rabid bits of time

I’ve been processing time.

I think about it a whole lot. If you’ve ever read this blog, you know I’m always rambling on about brevity and grace and how messy all of this is.

There is so much going on in the broader scheme of things that worry me — that load me down and sometimes it feels like the light can barely get in. It’s an anxiousness. Perhaps even a restlessness that I feel — like a bad dream where you open your mouth to talk and nothing comes out.

This is the dark part. How people don’t recognize their dark parts is beyond me. I am in a constant state of sinking into my body and learning about myself in ways I wouldn’t if I didn’t allow myself to wander around.

I wish I was easier to understand, sometimes. I wish I didn’t speak out as much about things people don’t agree with or comply to the standards of my own name.

I sense the sins of a past. All I want to do is cover them in grace and move forward. Being stuck in that life is no way to live. I have made bad decisions based on being deeply emotional and full of that urge of wanting to be right, and wanting to feel good. We all do that. Then something happens. We change. They change. We get shot out of orbit and find ourselves once again, floating around something that is familiar, but altogether different.

We are not a graceful people. If anything, this past months shows us that there is a force pushing forward and another pushing back. (And I’m not taking sides here.)

I am opening my mind to everything, trying to see the most good, for the most people. To me, some things feel like they’re moving backwards. For others, it looks like things are going forward. This is where I get lost in everything. It’s when I feel the most chaotic and raw.

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God. I have no idea what to do next. Life is mostly simple sounding. We go to work and we come home. Some of us have kids that we take care of — and we do the whole thing over and over again. That is what life mostly is, spotted with bits of sadness and joy and vacations.

We get to have it, though. Just for a little bit. I am not built for changing governments or being in a trench. Truly. I support some people who are, but I’ve always said my place in a revolution is hovering over pots and pans and feeding bellies.

My heart for justice came first out of that. I know that I am not in Calcutta or Chicago anymore. But I am still feeding people, and giving them good memories. I am still caring more than I have to about a silly sandwich and maybe hoping my co-workers still believe in me enough to be a decent leader and friend. These balances are awfully hard.

Most of the time I write I do not come to any conclusions. I don’t have a sense of clarity or any answer that might turn on some switch in my brain.

I write to explore and to explore myself. My little galaxy spinning almost effortlessly in the midst of a vast sea of space and time.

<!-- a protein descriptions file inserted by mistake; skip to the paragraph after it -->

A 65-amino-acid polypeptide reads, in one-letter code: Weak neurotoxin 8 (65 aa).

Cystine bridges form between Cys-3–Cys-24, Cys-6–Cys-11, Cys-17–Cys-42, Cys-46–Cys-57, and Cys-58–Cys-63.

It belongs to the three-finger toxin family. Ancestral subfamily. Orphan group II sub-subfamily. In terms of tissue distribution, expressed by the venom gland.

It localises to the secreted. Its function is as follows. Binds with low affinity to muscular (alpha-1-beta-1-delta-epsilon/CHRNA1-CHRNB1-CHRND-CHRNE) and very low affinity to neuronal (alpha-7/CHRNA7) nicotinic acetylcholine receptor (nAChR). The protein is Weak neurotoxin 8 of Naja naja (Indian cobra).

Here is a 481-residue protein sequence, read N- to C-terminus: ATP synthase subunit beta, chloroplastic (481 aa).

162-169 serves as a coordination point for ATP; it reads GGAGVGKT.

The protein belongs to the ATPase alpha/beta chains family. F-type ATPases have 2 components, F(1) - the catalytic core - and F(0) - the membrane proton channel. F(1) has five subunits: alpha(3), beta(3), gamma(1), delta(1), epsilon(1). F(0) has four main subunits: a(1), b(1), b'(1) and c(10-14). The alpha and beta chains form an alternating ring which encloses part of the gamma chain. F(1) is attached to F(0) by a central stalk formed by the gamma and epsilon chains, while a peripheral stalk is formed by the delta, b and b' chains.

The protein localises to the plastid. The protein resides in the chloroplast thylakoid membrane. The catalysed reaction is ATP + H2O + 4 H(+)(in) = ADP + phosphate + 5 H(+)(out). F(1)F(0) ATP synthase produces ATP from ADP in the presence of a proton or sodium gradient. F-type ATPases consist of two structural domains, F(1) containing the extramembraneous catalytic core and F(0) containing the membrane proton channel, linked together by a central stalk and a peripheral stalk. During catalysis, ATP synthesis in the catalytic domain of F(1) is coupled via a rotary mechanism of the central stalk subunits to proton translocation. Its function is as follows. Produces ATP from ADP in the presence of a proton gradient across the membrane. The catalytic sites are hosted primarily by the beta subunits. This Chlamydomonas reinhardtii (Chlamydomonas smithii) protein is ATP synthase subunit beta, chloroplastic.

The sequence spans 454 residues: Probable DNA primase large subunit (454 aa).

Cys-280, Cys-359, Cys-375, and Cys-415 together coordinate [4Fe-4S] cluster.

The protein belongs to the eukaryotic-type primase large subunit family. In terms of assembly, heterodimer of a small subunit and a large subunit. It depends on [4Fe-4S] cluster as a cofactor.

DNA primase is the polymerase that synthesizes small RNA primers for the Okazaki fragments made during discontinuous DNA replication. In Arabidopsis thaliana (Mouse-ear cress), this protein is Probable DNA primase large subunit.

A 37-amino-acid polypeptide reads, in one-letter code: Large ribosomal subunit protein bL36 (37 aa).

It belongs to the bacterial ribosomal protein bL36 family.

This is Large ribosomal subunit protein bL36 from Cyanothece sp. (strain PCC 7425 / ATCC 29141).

We are moving in rabid bits of time.

It is impossible to know the next step, but we take them regardless.

So, keep pushing on and keep pushing forward. Time has an easier way of moving forward than back. Whatever it is you are hanging on to, it’s time to start loosening your grip. You don’t get a lot of time here.

You are your own little time machine and have the incredible opportunity to use it to the best of your ability.

Open yourself up. Wander around in your own truly unique humanity and let some the light in.

After all, it’s the only way to see where to go next.

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becoming

The cicadas have been loud lately.
I’m sure some of you have them where you live, as well. To me, they sound like home. I’ve been finding them on the small walk to my car, when I suppose they’ve given all they’ve had to give, their lifeless bodies and empty shells. Their wings, still shining and glossy and helping me to remember small beautiful things.

The acorns are falling as well. I hear them hit the tin roof of my small cottage every five minutes. More so, when there are squirrels rustling about. The perks of living under a giant Oak.

The pathway to my front gate is becoming over grown with things I know not the name of. My statue of St. Francis is still sitting out there — hopefully bidding some sort of peace to all the things that pass. I try to do the same.

It’s the changing season I feel. It’s hard to see where I am now, but I can listen to it. There is a small frenzy of things shifting. Some things are dying and some things are meant to harvest.

It’s always a season to reap what you sow — except now is when there is some quiet respect for what the Earth gives us and I feel the same.

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No doubt, the months ahead have me feeling a little weary sometimes. We are going to be busy at work and we’re going to be missing traditions to help other people hold theirs. Sometimes that’s hard. It’s my job, though — I don’t mind it in this season.

I have put other things on hold — not because I don’t think I can find it — but because there are so many other things I am having to give. And also, I’m doing okay. It might not fit your vision of okay-ness – but that’s not up to you.

Still though, I hardly recognize what day it is. Only now it’s “Who has a table at what time?  When do we have to be there to setup? What’s the menu? Who’s coming in today? Do we have enough celery until Monday?”